Modern Machine Shop

OCT 2017

Modern Machine Shop is focused on all aspects of metalworking technology - Providing the new product technologies; process solutions; supplier listings; business management; networking; and event information that companies need to be competitive.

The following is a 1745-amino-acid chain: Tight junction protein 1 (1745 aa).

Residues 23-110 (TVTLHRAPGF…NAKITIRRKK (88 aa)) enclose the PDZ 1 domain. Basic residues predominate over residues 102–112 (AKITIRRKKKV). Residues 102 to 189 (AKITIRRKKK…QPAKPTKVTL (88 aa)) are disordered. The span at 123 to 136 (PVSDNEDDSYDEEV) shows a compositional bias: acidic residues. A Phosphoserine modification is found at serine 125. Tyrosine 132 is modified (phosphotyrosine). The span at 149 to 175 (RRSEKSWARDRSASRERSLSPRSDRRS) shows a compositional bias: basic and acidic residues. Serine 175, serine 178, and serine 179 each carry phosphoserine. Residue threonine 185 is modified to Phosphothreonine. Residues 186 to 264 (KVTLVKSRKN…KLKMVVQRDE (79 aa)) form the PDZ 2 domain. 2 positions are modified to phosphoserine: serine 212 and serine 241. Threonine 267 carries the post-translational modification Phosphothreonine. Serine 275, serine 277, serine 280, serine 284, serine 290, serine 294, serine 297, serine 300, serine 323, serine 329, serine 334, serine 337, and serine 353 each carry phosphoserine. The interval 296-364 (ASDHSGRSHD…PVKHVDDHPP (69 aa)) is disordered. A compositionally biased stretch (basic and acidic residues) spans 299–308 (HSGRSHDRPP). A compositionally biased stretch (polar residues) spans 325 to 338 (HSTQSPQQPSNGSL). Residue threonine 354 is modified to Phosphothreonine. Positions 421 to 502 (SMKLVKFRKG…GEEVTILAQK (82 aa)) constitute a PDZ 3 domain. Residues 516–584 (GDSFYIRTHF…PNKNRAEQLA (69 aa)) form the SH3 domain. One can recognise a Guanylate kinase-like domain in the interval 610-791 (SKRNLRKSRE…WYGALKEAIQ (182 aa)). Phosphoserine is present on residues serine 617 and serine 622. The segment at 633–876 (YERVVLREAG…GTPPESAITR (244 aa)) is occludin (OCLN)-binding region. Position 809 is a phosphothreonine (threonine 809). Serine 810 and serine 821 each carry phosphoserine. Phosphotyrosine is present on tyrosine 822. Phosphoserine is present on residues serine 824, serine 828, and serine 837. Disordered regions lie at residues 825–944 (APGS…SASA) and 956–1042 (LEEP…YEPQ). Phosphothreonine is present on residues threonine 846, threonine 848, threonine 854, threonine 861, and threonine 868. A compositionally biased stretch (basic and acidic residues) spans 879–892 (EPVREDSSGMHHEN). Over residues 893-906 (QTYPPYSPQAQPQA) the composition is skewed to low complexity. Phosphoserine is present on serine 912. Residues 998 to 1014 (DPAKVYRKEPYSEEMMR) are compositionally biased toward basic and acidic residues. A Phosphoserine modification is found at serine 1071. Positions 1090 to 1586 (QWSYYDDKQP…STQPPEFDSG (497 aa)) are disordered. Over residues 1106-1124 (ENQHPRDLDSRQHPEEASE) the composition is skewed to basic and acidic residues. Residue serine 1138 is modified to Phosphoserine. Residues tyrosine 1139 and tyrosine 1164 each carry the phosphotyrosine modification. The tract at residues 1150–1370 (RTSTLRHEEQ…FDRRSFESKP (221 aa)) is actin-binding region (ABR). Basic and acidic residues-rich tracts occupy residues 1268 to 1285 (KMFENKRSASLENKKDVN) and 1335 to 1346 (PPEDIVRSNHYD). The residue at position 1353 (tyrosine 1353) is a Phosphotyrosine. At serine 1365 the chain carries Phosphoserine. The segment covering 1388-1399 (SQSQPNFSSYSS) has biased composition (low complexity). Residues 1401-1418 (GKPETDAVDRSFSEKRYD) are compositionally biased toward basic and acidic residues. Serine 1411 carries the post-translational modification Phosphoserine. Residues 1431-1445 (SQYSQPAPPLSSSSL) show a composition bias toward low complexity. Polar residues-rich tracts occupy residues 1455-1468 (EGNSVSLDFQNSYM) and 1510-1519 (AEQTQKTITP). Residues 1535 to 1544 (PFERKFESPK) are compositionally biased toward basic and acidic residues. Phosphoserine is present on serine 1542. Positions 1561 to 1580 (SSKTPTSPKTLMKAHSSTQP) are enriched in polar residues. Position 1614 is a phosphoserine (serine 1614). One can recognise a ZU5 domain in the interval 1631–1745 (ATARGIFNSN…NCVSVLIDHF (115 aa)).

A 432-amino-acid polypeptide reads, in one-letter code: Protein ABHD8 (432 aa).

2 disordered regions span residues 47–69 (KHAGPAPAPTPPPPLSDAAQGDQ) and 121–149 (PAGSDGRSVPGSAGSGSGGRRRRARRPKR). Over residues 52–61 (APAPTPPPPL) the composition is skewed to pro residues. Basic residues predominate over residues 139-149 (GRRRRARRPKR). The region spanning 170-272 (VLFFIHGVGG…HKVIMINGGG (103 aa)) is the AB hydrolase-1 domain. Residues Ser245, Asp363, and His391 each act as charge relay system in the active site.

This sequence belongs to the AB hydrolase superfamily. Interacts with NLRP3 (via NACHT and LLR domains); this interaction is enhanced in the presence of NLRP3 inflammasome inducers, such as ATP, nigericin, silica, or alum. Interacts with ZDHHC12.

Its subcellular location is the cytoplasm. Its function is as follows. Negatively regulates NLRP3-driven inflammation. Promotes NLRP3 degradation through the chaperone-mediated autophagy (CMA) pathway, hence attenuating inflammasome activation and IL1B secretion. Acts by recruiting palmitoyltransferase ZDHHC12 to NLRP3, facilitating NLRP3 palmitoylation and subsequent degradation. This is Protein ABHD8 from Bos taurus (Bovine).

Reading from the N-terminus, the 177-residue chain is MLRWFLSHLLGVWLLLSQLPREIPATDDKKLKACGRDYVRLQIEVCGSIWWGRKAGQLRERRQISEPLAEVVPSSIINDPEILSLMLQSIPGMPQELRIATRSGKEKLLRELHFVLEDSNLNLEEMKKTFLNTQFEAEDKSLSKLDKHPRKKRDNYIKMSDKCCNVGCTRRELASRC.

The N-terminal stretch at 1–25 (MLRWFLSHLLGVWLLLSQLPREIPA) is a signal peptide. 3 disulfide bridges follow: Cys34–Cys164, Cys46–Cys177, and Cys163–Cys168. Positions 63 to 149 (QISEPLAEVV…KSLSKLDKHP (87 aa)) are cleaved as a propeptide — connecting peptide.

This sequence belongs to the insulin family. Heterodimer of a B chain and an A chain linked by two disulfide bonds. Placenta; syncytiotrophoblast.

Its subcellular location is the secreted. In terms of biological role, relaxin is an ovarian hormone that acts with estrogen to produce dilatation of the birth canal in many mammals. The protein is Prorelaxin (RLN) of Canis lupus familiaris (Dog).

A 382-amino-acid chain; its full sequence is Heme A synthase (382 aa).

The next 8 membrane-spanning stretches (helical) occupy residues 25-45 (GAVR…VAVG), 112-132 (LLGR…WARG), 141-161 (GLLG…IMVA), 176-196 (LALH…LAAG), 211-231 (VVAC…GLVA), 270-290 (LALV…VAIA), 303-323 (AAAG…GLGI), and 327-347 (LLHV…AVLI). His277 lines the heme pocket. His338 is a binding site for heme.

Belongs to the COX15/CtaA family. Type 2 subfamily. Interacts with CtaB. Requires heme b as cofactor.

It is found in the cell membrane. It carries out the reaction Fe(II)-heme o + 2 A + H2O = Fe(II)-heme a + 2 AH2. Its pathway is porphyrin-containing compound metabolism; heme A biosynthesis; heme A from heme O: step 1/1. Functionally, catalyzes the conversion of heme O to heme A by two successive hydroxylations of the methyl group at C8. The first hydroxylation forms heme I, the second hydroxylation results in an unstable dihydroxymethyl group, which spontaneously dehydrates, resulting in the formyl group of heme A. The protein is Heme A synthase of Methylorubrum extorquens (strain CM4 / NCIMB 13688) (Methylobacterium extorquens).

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22 MMS October 2017 mmsonline.com RAPID TRAVERSE Machining Technology in Brief M any of the new designs for both military and civil aircraft turbine engines feature blisk rotors instead of single-bladed rotor assemblies because they offer significant reduction in weight, greater resilience and reduced maintenance. Blisks are usually machined from a solid billet of hard, exotic materials, such as titanium and nickel- based alloys, which means they can be difficult to machine and their cycles times can be long. Subsequently, these components become very expensive to produce. As a result, efficient machin- ing methods are needed. Swiss machine tool builder Starrag (Hebron, Kentuck y) has addressed these problems by developing a new tooling concept and milling Optimized Milling Strategy for Five-Axis Titanium Blisk Machining BY BA R BA R A S CH U L Z strategy for roughing, semi-finishing and finish- machining blisks. The centerpiece of the improved milling strategy is the finishing operation, which helps to reduce the total machining time by 50 percent, Starrag says. The reference workpiece the company uses to demonstrate this process is a blisk made from the titanium alloy Ti6Al4V, commonly used for intermediate- and high-pressure compressors and aircraft engines. The 48-blade blisk has a diameter of 520 mm, height of 34 mm and length of 35 mm. Starrag's milling strategy star ts with three trochoidal milling passes that feed an end mill in circular movements to create slots. This method is said to be ideal for blisk rough-slot milling, because the tooth load stays constant during the cut, thus achieving higher metal removal rates and a longer tool life. After the subsequent semi-finishing passes, blade- and hub-finishing operations are performed. The blade-finishing process employs a Starrag barrel cutter with a novel design, enabling cuts as deep as 4 mm (a cutting depth of 3 mm was used in this specific part example). Blade finish- machining time is reduced by 75 percent compared to conventional strategies using ballnose cutters Starrag developed a new tooling concept and milling strategy for roughing, semi-finish and finish-machining of blisks, which are usually made of titanium or nickel- based alloys. The centerpiece of the improved milling strategy is the finishing process, which helps to cut the total machining time by 50 percent, the company says.

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